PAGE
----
The Grudge Movie Review
Remaking hit Japanese horror movies (a la 'The Ring') is Hollywood's latest plan to rake in big bucks without actually having to be creative or original -- and while "The Grudge" is nothing more than a cultural twist on the standard-issue haunted house movie, I will give credit to director Takashi Shimizu (remaking his own film "Ju-On") for giving me goosebumps. Lots and lots of goosebumps.
He succeeds on this front by providing truly chilling ghosts -- floating specters of inky black tendrils that form into the gray porcelain faces, horrifically gaping mouths and kohl-ringed, milk-saucer eyes of a family murdered in a Tokyo house that is now occupied (but not for long!) by the wife and terrified, catatonic mother of an American businessman.
But Shimizu also lends the film a unique structure that helps set it apart from the kind of prefabricated scary movies that dominate the genre. He follows a psychological (rather than chronological) narrative into an interactive patchwork of long flashbacks that reveal the genesis of the haunting and tie the whole six-degrees-of-separation story together in its latest victim -- an exchange student played by Sarah Michelle Gellar.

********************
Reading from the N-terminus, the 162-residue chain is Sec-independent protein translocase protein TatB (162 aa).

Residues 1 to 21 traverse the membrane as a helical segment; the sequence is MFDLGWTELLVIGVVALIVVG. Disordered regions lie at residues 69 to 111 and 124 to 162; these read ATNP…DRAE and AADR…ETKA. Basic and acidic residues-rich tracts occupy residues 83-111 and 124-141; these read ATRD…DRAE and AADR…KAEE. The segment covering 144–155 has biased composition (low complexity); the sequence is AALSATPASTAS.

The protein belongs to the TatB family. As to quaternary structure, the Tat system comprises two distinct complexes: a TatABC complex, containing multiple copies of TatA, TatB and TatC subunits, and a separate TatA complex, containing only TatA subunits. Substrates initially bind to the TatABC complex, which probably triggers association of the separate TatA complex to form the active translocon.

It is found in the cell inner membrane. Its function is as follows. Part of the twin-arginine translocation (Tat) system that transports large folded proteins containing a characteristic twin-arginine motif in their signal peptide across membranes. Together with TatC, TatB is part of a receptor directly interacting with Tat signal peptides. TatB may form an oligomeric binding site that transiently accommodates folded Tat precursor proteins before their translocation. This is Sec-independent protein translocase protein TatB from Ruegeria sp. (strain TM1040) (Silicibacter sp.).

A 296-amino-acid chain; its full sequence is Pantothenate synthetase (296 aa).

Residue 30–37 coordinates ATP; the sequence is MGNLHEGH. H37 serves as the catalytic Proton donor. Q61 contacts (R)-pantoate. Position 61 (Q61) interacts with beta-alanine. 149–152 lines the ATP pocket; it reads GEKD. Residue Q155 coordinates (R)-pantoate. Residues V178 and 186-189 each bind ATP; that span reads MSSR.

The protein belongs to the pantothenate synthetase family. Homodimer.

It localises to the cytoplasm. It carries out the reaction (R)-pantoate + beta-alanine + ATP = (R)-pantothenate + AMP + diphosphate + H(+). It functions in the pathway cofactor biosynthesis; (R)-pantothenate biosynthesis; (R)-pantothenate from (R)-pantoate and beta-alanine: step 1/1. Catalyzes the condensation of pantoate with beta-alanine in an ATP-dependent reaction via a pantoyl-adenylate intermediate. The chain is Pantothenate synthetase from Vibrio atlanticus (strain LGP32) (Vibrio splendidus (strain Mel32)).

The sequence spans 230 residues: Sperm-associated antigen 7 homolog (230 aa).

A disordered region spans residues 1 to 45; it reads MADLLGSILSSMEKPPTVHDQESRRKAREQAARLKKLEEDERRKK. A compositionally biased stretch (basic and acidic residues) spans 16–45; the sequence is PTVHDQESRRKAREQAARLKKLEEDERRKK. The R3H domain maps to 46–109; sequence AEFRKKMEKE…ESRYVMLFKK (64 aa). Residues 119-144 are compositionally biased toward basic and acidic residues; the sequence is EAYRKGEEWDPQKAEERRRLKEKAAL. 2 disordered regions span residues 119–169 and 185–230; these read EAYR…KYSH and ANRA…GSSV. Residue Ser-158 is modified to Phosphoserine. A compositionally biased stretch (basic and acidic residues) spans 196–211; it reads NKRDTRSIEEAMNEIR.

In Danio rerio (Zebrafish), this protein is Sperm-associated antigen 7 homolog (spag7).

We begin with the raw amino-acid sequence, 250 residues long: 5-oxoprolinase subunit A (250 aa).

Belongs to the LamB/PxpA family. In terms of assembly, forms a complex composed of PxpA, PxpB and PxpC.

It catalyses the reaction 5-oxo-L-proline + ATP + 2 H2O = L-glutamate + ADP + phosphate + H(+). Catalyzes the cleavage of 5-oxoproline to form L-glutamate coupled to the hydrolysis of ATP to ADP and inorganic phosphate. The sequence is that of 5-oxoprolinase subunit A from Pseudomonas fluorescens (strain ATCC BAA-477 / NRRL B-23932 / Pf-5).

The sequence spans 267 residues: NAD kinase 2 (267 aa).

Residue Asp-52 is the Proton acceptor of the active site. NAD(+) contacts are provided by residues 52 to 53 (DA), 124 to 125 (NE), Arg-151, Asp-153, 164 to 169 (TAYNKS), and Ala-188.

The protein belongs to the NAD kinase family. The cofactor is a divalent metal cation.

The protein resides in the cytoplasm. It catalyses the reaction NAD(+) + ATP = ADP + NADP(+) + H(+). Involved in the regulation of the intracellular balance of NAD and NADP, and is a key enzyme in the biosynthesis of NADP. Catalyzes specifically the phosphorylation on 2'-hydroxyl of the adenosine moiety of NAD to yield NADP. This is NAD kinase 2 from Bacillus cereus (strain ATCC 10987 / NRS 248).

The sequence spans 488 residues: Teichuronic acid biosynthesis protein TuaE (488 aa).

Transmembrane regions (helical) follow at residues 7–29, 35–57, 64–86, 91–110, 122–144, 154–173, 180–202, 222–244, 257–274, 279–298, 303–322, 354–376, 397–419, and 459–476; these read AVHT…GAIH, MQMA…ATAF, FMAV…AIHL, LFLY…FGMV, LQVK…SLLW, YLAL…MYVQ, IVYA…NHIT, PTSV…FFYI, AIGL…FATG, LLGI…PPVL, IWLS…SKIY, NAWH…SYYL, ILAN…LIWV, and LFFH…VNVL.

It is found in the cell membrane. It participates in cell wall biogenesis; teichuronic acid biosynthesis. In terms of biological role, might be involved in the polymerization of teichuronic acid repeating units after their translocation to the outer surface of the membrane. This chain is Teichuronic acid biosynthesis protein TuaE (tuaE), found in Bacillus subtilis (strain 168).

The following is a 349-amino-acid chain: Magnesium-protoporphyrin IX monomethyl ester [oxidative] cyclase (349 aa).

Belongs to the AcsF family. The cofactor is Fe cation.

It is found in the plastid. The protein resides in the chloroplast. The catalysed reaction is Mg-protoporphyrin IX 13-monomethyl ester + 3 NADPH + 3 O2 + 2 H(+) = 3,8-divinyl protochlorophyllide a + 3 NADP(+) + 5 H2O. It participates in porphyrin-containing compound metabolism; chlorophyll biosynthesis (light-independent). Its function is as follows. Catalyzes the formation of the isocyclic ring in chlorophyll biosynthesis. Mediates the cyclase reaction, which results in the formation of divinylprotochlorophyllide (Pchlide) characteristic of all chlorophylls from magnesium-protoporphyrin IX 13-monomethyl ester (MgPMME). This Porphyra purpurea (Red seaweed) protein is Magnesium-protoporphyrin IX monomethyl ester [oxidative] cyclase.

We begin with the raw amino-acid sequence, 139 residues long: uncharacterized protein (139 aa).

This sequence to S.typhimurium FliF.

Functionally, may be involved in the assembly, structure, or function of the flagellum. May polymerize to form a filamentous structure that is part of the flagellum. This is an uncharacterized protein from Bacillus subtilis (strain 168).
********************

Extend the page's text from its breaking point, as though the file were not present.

A nursing-school grad who provides care for the schizoid mom when the regular nurse mysteriously disappears, Gellar is not called on to do much more than look terrified while putting together pieces of a puzzle that keeps leading her back to the house for more stomach-knotting encounters. It's hard to imagine why an actress best known for kicking ghoulie butt on "Buffy the Vampire Slayer" would take any role in another spook story, let alone one in which she's a standard-issue victim.
But she plays the part well, and her fear and disorientation are terrifically enhanced by the decision to keep the Japanese setting in this remake, which creates unfamiliar superstitions, language barriers and cultural dislocation that isolate Gellar (and the other American hauntees) all the more from the tangible world around her.
"The Grudge" suffers from a lack of character development and several minor gaffes in its own internal logic, as well as the kind of often nonsensical horror-movie plot calculation that leaves shamelessly obvious openings for endless sequels. But unlike 99 percent of such flicks, it doesn't insult the intelligence or depend on cheap jump-frights to sustain its substantial tension. "The Grudge" earns its goosebumps honestly.